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In FCC v. Fox Television Stations, in a 5-4 decision authored by Justice Scalia, the Court upheld the Federal Government's power to ban on radio and TV of the words "fuck" and "shit."  The majority refers to the words as the "f-word" and the "s-word," but I'm not afraid of the words so there they are.  Fortunately, the censors have not yet banned them on the internet, but who knows - that may be next.  Anyway, the majority finds that the FCC may sanction television stations for a single utterance of such words by a celebrity during an awards show, even though the station does not control the content of the celebrity's speech.  Justice Scalia apparently is not a fan of such persons as he refers to them as "foul-mouthed glitteratae from Hollywood."  The Court holds that the flat ban on certain words is not "arbitrary and capricious," but leaves open the question of whether the First Amendment is violated by the ban.  The Second Circuit will address that issue on remand.  Justice Thomas filed a concurring opinion.  Justice Kennedy filed an opinion concurring in part (he does not join part III-E of the Scalia opinion).  Justice Stevens authored a dissenting opinion as did Justice Ginsburg.  Justice Breyer filed a dissenting opinion which was joined by Justices Stevens, Souter, and Ginsburg.

After reading the 72 page opinion, I recommend George Carlin- Seven Dirty Words You Can't Say on Television

The Court also issued an opinion in Cone v. Bell.  In one of of the very few capital cases heard this term, the Court issues a 7-2 decision reversed an order of the Sixth Circuit which had affirmed the denial of federal habeas relief.  The majority, in an opinion authored by Justice Stevens, held that the lower federal courts were wrong in finding a procedural bar as the facts did not support either of the two procedural bars argued by the state.  The Court also hald that a full review of suppressed witness statements and police reports was required to determine whether they would have bolstered the defense mitigation case for the penalty hearing.  Although the evidence was insufficient to establish an insanity defense for the trial phase, evidence of habitual use of excess amounts of drugs and the impact of that addiction during the murders was relevant as mitigation.  Chief Justice Roberts filed an opinion concurring in the judgment.  Justice Alito filed an opinion concurring in part and dissenting in part.  Justice Thomas filed a dissenting opinion which was joined by Justice Scalia.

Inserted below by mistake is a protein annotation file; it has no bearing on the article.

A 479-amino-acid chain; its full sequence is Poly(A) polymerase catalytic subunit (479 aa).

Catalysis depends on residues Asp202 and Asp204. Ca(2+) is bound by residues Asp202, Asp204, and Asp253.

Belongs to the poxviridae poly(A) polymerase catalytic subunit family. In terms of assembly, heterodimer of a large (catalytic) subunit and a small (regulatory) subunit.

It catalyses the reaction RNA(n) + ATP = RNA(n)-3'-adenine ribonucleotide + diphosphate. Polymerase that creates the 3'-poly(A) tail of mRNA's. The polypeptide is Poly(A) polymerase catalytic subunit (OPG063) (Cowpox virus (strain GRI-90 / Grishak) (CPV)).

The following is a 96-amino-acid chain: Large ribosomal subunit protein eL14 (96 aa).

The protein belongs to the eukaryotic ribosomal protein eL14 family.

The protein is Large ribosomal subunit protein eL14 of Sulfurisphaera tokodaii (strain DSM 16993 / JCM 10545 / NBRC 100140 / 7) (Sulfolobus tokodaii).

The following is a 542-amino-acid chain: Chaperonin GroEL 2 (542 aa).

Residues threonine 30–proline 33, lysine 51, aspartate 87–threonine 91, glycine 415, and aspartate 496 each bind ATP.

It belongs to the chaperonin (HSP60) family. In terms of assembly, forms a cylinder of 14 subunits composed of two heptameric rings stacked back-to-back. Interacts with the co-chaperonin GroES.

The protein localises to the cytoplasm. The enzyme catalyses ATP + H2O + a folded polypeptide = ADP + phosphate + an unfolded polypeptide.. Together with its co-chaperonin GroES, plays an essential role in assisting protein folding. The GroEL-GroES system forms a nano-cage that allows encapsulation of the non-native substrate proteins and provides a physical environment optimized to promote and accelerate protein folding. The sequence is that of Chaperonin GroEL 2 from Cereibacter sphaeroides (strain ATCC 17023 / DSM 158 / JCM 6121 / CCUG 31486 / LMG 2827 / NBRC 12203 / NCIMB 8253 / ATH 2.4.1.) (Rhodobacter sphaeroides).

In Arizona v. Gant, a 5-4 opinion authored by Justice Stevens, the Court holds that Arizona police officers violated a defendant's Fourth Amendment rights by searching his car for narcotics after he was arrested for driving on a suspended license.  Police may search the passenger compartment of a vehicle incident to a recent occupant's arrest only if it is reasonable to believe that the arrester person might have access to the vehicle at the time of the search or that vehicle contains evidence of the offense for which the person was arrested.  The Court distinguishes New York v. Belton on the ground that in this case the scene had been secured and in Belton it had not.  Here, the search incident to arrest was not justified by an interest in officer safety or the interest of preserving evidence concerning the offense for which the occupant was under arrest.

The majority opinion was joined by Justices Scalia, Souter, Thomas and Ginsburg.  Justice Scalia filed a concurring opinion.  Justice Breyer filed a dissenting opinion.  Justice Alito filed a dissenting opinion which was joined entirely by Chief Justice Roberts and Justice Kennedy and joined in part by Justice Breyer.